With the whole world now aware of the huge problem of plastic in our oceans and the resulting threat to delicate marine ecosystems and wildlife, it is shocking indeed to hear the news that production of fibreglass worldwide is set to increase dramatically in the next few years due in large part to the use of this material in the manufacture of wind turbines.
There were at the end of 2016, more than 3,500 individual turbines in the seas off Europe alone - with nearly 350,000 spinning (albeit intermittently given the nature of wind...) around the world at that time. Now the figure is likely to be substantially more and there is predicted to be a surge in planning applications both in the UK and internationally for vast numbers of new wind farms, onshore and offshore, in the coming years as energy companies take advantage of proposed subsidies, cloaking their decimation of countryside and coast in misleading 'green' marketing spin.
Fibreglass (fibre reinforced plastic) composites are used in the manufacture of wind turbine blades. It is a material that potentially poses the same problems as the other plastics that are filling our oceans and killing our marine life. According to the European Wind Energy Association, in the year 2010 alone, between 110 and 140 kilotons of composites were consumed by the wind turbine industry for manufacturing blades.*
To consider this form of energy as 'green' is to ignore the fact that by installing more and more wind turbines, we are drastically increasing the amount of plastic in the environment. This is particularly worrying in the case of offshore wind farms. Fibreglass is prone to warping, not ideal in a maritime environment, and the material itself has for some time been flagged as a potentially serious health risk.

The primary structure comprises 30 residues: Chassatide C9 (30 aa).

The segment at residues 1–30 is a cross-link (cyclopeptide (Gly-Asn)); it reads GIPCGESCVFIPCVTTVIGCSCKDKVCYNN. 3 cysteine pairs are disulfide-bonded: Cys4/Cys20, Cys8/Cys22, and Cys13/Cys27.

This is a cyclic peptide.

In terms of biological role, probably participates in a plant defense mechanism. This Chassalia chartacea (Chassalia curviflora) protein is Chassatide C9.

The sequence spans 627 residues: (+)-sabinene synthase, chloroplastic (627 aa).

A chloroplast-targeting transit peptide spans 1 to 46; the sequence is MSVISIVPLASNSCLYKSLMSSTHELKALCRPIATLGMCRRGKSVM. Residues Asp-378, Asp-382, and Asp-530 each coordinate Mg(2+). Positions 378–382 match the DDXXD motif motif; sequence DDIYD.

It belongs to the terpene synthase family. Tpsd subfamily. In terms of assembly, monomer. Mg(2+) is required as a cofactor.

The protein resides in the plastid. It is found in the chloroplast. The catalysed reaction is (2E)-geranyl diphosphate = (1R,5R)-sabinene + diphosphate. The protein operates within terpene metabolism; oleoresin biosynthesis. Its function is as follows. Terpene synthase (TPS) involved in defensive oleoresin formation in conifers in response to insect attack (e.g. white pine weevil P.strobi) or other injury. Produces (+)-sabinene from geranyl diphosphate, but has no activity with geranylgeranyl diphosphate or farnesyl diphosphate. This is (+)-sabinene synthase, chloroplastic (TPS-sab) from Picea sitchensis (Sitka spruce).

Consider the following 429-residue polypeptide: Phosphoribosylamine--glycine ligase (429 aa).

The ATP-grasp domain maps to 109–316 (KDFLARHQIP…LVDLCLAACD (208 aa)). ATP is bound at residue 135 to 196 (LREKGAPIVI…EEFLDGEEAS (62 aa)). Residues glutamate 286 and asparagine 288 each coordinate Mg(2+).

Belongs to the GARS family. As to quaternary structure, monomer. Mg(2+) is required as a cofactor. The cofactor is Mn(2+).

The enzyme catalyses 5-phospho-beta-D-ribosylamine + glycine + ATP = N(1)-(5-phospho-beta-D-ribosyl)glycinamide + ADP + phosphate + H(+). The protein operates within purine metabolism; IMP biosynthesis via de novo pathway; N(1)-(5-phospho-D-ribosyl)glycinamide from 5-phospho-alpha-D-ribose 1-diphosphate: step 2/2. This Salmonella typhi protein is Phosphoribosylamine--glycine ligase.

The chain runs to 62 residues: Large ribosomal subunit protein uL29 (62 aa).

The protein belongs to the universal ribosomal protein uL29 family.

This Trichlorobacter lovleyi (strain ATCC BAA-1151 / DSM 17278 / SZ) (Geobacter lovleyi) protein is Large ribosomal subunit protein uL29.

But perhaps the biggest problem is that fibreglass is very difficult to dispose of and almost impossible to recycle on a large scale. The result - more plastic in the environment - and this time from supposedly 'green' wind turbines.
With the discovery of plastic cable castings - originating from Rampion wind farm in the UK - washed up on a south coast beach last week, this pollution of our seas in the name of green electricity is something to think about.
I'm not a scientist and I'm more than willing for someone within the wind industry to educate me about the recyclability of turbine blades - but for now I see this as just another example of contaminating our seas with plastic - only this time it is pollution flaunting itself as green, ethical and environmentally friendly.
Wind farms are none of those things and far from 'saving the planet' will ultimately only add to its destruction.
*The European Wind Energy Association. "Research note outline on recycling wind turbines blades" (PDF)
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